The Greener Electronics Guide published by GreenPeace has been relaunched, with this edition focusing on electronic device brands (smartphones, tablets, and personal computers) in East Asia, North America, and Europe.

The guide scores 17 of the world’s leading electronics companies based on their sustainability in 3 critical areas; reduction of emissions through renewable energy, use of recycled materials, and elimination of hazardous chemicals. Within each impact area, companies are graded on transparency, commitment, performance and advocacy efforts.

Gary Cook, Senior IT Campaigner at Greenpeace USA, highlights that:

“Tech companies claim to be at the forefront of innovation, but their supply chains are stuck in the Industrial Age. We know they can change. Rather than fuelling climate change, these companies need to show the way forward, just as some companies like Google and Apple have with data centres run on renewables,”

Greenpeace is pushing the IT sector to take responsibility for its footprint on the planet and limit impacts by incorporating sustainability into activities. The aim of this is to get companies to change their behaviour by:

  • shifting their supply chains to renewable power;
  • reducing the cycle of constant consumption of more minerals and other resources by designing long lasting products that use more recycled materials, and;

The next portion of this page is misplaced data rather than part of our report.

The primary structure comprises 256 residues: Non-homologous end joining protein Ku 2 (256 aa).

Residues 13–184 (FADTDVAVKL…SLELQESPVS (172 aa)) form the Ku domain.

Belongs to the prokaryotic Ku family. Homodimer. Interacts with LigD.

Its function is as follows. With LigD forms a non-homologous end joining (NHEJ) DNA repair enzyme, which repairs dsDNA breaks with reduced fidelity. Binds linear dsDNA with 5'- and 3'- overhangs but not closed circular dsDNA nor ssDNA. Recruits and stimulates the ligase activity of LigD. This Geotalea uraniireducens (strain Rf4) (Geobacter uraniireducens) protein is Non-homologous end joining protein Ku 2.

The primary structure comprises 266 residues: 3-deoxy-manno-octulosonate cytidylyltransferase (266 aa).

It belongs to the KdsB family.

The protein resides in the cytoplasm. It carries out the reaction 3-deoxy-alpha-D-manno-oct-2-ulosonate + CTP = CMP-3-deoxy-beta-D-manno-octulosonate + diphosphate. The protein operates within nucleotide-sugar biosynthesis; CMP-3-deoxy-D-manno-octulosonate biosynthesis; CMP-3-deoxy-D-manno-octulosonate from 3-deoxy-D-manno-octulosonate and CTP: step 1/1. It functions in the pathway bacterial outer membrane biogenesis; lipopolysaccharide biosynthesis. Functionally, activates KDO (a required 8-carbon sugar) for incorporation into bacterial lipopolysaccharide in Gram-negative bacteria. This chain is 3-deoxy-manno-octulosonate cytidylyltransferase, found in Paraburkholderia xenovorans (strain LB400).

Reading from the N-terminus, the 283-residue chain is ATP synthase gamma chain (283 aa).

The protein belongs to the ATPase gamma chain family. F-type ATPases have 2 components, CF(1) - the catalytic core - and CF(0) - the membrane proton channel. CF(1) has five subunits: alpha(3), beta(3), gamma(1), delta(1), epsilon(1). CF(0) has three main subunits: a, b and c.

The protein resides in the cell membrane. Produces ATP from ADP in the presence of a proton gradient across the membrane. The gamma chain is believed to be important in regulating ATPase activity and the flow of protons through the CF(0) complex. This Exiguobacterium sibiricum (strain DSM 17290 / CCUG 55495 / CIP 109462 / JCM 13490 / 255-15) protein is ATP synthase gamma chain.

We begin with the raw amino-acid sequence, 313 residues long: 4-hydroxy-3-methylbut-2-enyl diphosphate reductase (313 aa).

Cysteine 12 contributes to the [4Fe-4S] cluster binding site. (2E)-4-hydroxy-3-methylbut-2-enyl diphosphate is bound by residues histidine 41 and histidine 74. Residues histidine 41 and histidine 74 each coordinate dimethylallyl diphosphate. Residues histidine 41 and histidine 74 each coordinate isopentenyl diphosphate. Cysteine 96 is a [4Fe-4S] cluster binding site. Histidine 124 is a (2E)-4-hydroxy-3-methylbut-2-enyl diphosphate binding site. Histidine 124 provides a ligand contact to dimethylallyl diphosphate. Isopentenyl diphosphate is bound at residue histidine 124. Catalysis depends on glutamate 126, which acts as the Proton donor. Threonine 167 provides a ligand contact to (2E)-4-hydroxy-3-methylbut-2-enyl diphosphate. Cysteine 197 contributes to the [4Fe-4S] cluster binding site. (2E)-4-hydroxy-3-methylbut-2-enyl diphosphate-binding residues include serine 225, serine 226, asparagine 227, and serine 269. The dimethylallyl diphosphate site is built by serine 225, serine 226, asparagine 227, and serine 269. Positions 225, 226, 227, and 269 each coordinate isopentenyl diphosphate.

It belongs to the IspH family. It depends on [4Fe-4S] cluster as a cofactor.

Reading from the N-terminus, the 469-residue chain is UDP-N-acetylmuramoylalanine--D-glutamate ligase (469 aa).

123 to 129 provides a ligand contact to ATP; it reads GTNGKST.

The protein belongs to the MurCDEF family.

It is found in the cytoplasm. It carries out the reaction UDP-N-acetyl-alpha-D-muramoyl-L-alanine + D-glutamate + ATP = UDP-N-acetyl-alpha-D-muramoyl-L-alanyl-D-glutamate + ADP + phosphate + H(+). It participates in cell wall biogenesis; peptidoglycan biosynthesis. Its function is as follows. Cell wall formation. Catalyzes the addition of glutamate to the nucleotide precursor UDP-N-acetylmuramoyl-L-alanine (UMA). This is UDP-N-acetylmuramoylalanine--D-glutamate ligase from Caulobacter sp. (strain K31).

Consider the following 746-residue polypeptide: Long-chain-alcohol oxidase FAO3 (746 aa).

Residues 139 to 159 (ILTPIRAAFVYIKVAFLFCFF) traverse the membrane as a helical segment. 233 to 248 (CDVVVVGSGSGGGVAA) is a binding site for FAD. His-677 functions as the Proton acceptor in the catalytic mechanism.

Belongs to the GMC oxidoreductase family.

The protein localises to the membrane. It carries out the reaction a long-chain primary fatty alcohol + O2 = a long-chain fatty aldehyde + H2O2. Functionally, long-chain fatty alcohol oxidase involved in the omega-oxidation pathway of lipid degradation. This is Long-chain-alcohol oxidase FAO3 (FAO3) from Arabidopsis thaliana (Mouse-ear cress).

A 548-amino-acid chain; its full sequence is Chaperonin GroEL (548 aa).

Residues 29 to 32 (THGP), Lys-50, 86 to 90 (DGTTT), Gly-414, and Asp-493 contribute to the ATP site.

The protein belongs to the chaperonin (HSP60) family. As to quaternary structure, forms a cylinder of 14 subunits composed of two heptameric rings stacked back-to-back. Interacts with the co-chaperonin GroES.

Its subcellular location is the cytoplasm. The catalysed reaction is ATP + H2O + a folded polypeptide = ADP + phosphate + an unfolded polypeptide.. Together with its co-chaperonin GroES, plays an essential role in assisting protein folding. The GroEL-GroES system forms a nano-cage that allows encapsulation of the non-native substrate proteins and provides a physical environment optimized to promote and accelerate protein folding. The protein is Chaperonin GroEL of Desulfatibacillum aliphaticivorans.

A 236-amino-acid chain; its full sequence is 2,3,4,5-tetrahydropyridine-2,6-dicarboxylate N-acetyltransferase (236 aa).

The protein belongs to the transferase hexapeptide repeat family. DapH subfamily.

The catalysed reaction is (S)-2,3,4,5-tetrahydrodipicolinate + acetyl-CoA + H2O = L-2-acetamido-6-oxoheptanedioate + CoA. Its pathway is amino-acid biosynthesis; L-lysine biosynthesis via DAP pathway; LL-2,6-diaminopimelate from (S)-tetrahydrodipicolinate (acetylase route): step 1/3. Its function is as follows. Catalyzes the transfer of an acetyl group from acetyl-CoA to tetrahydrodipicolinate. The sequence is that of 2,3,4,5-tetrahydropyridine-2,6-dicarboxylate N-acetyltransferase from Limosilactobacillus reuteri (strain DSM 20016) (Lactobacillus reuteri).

• detox their products and their supply chain by finding alternatives to hazardous chemicals.

Key findings of the Greener Electronics Guide include:

  • Supply chains driving demand for dirty energy: Up to 80% of carbon emissions over a device’s lifetime  occurs during manufacturing. While Apple, Google, and other internet companies are making progress transitioning their data centers to renewable energy, nearly all of the companies have yet to address the rapidly growing carbon footprint and dependence on dirty energy in their supply chains. In particular Samsung, as the largest manufacturer of smartphones, is lagging on renewable energy – with only 1% coming from renewables.
  • Planned obsolescence as a design feature: Apple, Microsoft, and Samsung are among the companies moving in the wrong direction on sustainable product design – many of their latest products are difficult to repair or upgrade. HP, Dell, and Fairphone are the notable exceptions to this trend, producing a growing number of products that are repairable and upgradable.
  • Lack of transparency in supply chain: Most companies, including Amazon, Google, Huawei and the other Chinese brands Oppo, Vivo and Xiaomi, lack transparency on their suppliers, keeping the environmental footprint of their supply chain hidden from view. Amazon remains one of the worst on transparency.
  • Lack of transparency and monitoring of workplace chemicals: To protect worker health and safety, all companies need to identify and eliminate hazardous chemicals used in the production of their products, and improve worker health and safety due diligence. Apple, Dell, Google, HP and Microsoft are the only companies in the Guide that publish their list of substances that must be restricted in the manufacturing of their devices (MRSL).

Read the Greenpeace press release here.

Download the full Greener Electronics Guide report here.